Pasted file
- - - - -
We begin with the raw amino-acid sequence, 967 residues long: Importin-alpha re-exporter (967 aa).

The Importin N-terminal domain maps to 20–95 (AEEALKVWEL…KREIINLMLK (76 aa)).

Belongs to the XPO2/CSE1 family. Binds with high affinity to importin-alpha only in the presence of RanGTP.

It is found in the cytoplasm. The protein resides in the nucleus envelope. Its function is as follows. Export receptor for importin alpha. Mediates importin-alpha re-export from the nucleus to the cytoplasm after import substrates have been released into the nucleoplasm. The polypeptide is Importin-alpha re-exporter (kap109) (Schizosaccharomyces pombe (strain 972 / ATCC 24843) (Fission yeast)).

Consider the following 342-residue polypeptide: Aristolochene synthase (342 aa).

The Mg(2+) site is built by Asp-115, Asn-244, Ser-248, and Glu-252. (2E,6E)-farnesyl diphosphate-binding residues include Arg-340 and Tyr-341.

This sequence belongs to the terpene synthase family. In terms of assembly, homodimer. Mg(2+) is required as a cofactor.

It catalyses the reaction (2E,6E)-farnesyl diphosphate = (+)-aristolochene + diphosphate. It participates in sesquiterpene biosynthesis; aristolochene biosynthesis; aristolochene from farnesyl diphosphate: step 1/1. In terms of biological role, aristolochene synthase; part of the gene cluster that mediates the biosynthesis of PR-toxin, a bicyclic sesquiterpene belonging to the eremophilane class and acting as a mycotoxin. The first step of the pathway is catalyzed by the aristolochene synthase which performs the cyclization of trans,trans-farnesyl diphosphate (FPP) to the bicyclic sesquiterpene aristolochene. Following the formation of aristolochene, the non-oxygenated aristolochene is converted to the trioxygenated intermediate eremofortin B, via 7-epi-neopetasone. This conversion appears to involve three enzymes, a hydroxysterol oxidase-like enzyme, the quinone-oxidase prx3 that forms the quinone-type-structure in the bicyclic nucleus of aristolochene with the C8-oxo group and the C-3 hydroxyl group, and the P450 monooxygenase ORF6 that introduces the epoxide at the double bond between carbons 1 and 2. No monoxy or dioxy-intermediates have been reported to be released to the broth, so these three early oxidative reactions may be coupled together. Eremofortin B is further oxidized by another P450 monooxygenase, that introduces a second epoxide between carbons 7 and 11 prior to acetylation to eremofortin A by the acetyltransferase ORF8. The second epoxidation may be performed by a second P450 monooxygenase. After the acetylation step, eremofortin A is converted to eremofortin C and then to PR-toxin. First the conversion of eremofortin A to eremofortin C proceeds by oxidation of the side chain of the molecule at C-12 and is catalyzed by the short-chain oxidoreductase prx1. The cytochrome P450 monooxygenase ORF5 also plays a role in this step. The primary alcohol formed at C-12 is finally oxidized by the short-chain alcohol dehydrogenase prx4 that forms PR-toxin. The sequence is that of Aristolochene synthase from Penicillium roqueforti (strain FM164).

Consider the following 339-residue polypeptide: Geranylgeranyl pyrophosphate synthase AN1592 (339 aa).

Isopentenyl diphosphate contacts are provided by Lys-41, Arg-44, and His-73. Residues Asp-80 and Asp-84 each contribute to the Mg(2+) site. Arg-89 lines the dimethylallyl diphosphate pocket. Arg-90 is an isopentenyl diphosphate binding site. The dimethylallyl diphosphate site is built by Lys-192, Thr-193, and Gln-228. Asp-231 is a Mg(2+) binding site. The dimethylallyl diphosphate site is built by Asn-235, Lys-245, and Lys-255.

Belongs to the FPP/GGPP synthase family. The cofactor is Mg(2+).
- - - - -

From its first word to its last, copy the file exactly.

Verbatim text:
We begin with the raw amino-acid sequence, 967 residues long: Importin-alpha re-exporter (967 aa).

The Importin N-terminal domain maps to 20–95 (AEEALKVWEL…KREIINLMLK (76 aa)).

Belongs to the XPO2/CSE1 family. Binds with high affinity to importin-alpha only in the presence of RanGTP.

It is found in the cytoplasm. The protein resides in the nucleus envelope. Its function is as follows. Export receptor for importin alpha. Mediates importin-alpha re-export from the nucleus to the cytoplasm after import substrates have been released into the nucleoplasm. The polypeptide is Importin-alpha re-exporter (kap109) (Schizosaccharomyces pombe (strain 972 / ATCC 24843) (Fission yeast)).

Consider the following 342-residue polypeptide: Aristolochene synthase (342 aa).

The Mg(2+) site is built by Asp-115, Asn-244, Ser-248, and Glu-252. (2E,6E)-farnesyl diphosphate-binding residues include Arg-340 and Tyr-341.

This sequence belongs to the terpene synthase family. In terms of assembly, homodimer. Mg(2+) is required as a cofactor.

It catalyses the reaction (2E,6E)-farnesyl diphosphate = (+)-aristolochene + diphosphate. It participates in sesquiterpene biosynthesis; aristolochene biosynthesis; aristolochene from farnesyl diphosphate: step 1/1. In terms of biological role, aristolochene synthase; part of the gene cluster that mediates the biosynthesis of PR-toxin, a bicyclic sesquiterpene belonging to the eremophilane class and acting as a mycotoxin. The first step of the pathway is catalyzed by the aristolochene synthase which performs the cyclization of trans,trans-farnesyl diphosphate (FPP) to the bicyclic sesquiterpene aristolochene. Following the formation of aristolochene, the non-oxygenated aristolochene is converted to the trioxygenated intermediate eremofortin B, via 7-epi-neopetasone. This conversion appears to involve three enzymes, a hydroxysterol oxidase-like enzyme, the quinone-oxidase prx3 that forms the quinone-type-structure in the bicyclic nucleus of aristolochene with the C8-oxo group and the C-3 hydroxyl group, and the P450 monooxygenase ORF6 that introduces the epoxide at the double bond between carbons 1 and 2. No monoxy or dioxy-intermediates have been reported to be released to the broth, so these three early oxidative reactions may be coupled together. Eremofortin B is further oxidized by another P450 monooxygenase, that introduces a second epoxide between carbons 7 and 11 prior to acetylation to eremofortin A by the acetyltransferase ORF8. The second epoxidation may be performed by a second P450 monooxygenase. After the acetylation step, eremofortin A is converted to eremofortin C and then to PR-toxin. First the conversion of eremofortin A to eremofortin C proceeds by oxidation of the side chain of the molecule at C-12 and is catalyzed by the short-chain oxidoreductase prx1. The cytochrome P450 monooxygenase ORF5 also plays a role in this step. The primary alcohol formed at C-12 is finally oxidized by the short-chain alcohol dehydrogenase prx4 that forms PR-toxin. The sequence is that of Aristolochene synthase from Penicillium roqueforti (strain FM164).

Consider the following 339-residue polypeptide: Geranylgeranyl pyrophosphate synthase AN1592 (339 aa).

Isopentenyl diphosphate contacts are provided by Lys-41, Arg-44, and His-73. Residues Asp-80 and Asp-84 each contribute to the Mg(2+) site. Arg-89 lines the dimethylallyl diphosphate pocket. Arg-90 is an isopentenyl diphosphate binding site. The dimethylallyl diphosphate site is built by Lys-192, Thr-193, and Gln-228. Asp-231 is a Mg(2+) binding site. The dimethylallyl diphosphate site is built by Asn-235, Lys-245, and Lys-255.

Belongs to the FPP/GGPP synthase family. The cofactor is Mg(2+).